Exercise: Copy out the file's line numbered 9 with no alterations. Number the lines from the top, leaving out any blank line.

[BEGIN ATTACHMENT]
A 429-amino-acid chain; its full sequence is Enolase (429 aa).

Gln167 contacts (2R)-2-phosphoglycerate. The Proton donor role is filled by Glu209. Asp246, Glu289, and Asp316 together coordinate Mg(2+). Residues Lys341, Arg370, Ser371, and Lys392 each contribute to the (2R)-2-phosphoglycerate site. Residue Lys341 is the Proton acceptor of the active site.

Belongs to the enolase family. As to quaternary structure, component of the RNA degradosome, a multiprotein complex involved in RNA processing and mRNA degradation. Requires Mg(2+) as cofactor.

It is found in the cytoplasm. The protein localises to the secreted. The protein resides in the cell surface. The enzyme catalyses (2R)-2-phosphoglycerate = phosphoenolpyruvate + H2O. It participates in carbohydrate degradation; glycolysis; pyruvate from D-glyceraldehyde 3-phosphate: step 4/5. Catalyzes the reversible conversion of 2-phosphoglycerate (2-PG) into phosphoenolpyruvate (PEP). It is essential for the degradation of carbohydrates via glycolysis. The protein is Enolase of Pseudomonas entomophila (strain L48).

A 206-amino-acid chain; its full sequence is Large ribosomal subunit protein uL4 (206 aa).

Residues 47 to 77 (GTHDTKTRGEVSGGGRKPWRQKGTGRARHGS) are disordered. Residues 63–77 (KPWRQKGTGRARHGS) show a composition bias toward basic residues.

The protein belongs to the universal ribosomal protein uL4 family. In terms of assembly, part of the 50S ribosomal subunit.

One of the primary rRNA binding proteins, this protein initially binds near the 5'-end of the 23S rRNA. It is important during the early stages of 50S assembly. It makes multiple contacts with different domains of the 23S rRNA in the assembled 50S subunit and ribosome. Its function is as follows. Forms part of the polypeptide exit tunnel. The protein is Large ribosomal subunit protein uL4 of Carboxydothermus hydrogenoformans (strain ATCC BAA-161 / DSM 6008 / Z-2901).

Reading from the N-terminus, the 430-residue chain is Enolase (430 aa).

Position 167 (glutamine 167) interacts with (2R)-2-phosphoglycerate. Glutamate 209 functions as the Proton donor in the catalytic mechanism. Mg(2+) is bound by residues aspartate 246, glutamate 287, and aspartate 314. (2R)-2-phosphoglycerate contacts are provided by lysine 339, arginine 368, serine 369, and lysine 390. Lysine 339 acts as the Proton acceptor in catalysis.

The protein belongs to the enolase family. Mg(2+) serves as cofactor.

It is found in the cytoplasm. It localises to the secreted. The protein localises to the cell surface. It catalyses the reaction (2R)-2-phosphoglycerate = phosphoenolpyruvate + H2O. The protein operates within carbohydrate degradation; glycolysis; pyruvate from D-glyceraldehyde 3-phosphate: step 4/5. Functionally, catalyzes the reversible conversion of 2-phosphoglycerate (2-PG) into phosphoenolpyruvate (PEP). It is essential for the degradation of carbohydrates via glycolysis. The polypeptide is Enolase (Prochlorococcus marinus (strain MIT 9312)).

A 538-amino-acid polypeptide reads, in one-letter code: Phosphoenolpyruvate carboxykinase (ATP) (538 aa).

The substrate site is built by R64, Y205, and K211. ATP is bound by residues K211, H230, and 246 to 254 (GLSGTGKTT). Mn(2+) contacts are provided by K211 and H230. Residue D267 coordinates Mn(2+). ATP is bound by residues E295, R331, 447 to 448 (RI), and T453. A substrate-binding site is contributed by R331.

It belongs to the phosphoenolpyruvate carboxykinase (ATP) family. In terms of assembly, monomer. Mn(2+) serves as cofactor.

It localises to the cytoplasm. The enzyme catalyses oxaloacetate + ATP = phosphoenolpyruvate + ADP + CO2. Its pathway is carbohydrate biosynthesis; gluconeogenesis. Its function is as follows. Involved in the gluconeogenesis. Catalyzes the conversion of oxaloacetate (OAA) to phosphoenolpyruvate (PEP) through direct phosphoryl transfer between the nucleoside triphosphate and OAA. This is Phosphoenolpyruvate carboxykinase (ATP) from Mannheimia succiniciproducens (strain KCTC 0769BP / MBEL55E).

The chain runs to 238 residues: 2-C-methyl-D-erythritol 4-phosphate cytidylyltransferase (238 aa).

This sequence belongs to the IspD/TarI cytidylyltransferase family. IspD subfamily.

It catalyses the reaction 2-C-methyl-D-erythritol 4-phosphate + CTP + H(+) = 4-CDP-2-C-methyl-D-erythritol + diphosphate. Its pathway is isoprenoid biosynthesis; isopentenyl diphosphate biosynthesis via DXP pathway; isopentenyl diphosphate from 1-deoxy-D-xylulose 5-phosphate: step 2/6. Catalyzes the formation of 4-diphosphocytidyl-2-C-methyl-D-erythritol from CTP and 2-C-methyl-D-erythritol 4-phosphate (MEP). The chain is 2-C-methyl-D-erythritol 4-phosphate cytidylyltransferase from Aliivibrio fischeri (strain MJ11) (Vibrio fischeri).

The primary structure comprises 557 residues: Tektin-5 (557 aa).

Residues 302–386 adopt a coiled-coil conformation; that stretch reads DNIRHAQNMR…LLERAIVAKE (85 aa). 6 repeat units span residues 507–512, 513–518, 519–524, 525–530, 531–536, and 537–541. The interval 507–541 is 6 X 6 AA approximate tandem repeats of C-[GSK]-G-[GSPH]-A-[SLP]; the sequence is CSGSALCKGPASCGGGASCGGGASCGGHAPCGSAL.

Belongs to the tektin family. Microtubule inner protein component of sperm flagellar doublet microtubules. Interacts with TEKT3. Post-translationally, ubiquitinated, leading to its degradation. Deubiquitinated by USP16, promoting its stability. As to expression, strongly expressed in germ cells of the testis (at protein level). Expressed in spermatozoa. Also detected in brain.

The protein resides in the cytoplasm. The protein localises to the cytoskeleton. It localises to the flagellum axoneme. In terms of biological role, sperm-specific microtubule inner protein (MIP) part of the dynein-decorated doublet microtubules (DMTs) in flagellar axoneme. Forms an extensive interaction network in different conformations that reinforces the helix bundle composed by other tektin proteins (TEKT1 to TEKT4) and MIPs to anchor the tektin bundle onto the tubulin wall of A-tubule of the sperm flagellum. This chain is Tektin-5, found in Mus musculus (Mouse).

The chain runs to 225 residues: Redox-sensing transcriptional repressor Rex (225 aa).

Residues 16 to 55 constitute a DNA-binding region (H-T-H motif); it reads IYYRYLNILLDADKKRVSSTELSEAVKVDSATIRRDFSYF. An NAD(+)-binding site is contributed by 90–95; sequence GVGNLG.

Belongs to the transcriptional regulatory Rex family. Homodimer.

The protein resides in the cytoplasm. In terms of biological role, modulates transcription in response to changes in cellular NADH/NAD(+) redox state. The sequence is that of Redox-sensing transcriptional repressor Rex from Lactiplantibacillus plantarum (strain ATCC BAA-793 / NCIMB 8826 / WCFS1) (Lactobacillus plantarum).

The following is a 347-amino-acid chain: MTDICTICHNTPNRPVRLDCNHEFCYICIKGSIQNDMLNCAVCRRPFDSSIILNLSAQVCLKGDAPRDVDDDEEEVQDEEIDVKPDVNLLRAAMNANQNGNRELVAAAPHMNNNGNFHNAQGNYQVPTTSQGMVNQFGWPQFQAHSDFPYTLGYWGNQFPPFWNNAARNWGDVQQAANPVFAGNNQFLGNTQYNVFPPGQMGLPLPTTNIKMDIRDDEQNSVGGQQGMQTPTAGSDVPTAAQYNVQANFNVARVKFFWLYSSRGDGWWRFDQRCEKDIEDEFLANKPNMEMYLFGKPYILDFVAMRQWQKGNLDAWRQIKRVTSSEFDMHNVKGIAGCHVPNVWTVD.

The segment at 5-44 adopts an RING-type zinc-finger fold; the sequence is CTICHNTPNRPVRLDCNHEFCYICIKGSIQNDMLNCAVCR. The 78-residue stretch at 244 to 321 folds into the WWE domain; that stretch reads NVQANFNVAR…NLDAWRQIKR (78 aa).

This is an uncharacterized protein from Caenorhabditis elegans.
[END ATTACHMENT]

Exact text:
Reading from the N-terminus, the 430-residue chain is Enolase (430 aa).